McCullough blends right ingredients with ‘Chef Jenn’
Small Business Spotlight for The Memphis Daily News
Oct. 21, 2013
Jennifer McCullough, the white chef’s coat behind the brand Chef Jenn, began cooking up a dream in her home kitchen.
The recipe for success would take equal parts culinary expertise and marketing savvy, and since the end of September her selection of gourmet seafood dips can be found in 116 Kroger stores throughout Tennessee, Arkansas and Mississippi.
And she isn’t finished yet.
“I’m working on line extensions now,” she said. “I have two products ready to go and others I’m developing that are still seafood-based, entertainment-based.”
It’s a heady and exciting time for McCullough, who grew up in Memphis and attended The Hutchison School for 14 years. She left home for the University of Texas at Austin
and a bachelor’s degree in history, followed by a master’s in educational psychology from the University of Colorado at Denver.
She came of age around great cooks and was always in the kitchen as a child. It was while in Austin, though, that she says she “fell in love with the restaurant culture.”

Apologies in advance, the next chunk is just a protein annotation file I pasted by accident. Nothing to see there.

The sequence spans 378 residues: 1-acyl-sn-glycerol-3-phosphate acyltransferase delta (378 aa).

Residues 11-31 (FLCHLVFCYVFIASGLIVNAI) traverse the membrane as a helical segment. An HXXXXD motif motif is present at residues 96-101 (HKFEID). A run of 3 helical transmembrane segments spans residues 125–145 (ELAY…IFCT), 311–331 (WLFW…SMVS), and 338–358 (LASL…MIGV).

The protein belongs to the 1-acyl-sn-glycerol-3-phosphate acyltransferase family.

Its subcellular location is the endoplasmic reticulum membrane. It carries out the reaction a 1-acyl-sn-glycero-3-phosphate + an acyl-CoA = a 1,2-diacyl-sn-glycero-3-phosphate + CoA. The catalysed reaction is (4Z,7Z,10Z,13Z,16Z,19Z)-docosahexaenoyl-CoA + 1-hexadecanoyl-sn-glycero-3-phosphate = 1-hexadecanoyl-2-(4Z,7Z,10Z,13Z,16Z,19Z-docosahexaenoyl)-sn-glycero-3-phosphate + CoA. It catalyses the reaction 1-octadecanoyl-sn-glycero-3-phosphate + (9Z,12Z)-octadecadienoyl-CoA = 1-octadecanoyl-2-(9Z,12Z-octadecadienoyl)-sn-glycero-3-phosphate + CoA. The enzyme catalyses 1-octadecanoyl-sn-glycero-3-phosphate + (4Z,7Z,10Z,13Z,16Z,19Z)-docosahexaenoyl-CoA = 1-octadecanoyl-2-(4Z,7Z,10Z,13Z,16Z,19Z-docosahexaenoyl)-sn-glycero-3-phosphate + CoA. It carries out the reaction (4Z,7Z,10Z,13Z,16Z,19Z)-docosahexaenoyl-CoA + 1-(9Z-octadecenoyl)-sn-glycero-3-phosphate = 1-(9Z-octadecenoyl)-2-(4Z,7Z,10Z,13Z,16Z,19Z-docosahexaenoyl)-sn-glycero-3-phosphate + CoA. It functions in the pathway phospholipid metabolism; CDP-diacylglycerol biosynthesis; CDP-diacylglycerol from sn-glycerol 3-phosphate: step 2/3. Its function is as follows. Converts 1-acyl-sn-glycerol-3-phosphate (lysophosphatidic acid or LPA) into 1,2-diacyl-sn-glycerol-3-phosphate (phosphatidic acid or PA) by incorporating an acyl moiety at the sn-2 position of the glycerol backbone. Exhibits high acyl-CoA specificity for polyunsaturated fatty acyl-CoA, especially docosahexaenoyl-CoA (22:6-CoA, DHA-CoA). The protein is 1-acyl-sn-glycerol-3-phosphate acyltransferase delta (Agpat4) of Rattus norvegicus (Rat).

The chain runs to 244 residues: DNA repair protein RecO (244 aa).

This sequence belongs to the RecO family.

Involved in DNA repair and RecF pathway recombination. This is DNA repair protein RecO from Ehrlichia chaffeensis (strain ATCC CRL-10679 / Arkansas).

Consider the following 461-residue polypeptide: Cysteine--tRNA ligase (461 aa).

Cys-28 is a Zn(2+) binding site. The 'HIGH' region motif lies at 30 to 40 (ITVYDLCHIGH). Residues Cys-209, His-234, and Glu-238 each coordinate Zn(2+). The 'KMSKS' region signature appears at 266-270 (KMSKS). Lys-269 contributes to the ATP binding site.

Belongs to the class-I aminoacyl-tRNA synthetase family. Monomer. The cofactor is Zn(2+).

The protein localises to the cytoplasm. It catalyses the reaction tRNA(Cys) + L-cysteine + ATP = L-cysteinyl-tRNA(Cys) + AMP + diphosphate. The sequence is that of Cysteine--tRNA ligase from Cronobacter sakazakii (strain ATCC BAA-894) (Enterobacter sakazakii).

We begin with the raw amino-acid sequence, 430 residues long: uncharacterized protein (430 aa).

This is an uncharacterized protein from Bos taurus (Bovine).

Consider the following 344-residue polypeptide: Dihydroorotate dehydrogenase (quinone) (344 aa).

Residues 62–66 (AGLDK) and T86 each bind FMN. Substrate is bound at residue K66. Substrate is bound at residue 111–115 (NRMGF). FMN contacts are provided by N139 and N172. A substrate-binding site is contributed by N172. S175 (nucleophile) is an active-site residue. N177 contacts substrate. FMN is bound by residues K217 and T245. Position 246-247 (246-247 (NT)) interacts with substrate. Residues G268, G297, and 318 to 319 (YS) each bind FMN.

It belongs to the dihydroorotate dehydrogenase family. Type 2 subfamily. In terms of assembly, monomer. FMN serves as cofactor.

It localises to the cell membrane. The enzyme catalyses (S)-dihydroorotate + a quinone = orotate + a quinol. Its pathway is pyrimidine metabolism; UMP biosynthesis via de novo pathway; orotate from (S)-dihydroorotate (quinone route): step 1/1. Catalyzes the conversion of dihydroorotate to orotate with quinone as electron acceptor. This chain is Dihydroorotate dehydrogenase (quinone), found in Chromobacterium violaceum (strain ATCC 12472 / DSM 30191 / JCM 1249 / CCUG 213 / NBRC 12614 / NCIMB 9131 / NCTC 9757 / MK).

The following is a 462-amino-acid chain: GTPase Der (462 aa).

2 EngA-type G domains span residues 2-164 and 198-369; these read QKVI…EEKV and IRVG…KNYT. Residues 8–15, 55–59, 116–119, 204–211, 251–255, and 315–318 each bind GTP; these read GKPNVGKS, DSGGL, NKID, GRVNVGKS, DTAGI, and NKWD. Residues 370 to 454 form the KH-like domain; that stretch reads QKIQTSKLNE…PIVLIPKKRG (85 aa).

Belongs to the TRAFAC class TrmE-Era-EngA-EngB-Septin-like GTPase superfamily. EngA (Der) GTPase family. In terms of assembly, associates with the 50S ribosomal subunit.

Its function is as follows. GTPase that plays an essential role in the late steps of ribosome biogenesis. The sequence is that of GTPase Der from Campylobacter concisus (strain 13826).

Back in Memphis, and without a business background but with a passion for food, McCullough began preparing soups in her kitchen and selling them to friends, which evolved into a supper club of premade dinners that families could reheat and serve.
She decided to focus on those “entertainment-based” offerings for customers who were foodies, she said, with experienced palates. She found that as they put all of their efforts into the main course for a dinner party, they were going out to purchase the hors d’oeuvres, and they were looking for a more sophisticated offering than the standard Ro-Tel dip.
“They’re just unique and flavor profiles that people haven’t experienced before, and it just gives people another choice,” she said of her selections.
As demand grew, and the time and ingredients – she was chopping 50-pound bags of onions by hand – threatened to take over, she moved into a commercial kitchen with a manufacturing permit and her clientele included shops such as Palladio Antique and Art, Miss Cordelia’s, Bluff City Coffee and local farmers markets.
She was operating then under an exemption by the U.S. Department of Agriculture, under the regulation and inspections of the Food and Drug Administration and Tennessee Department of Agriculture. But she had a vision and was being held back by those regulations and by not being able to wholesale or sell across state lines . . . (read more)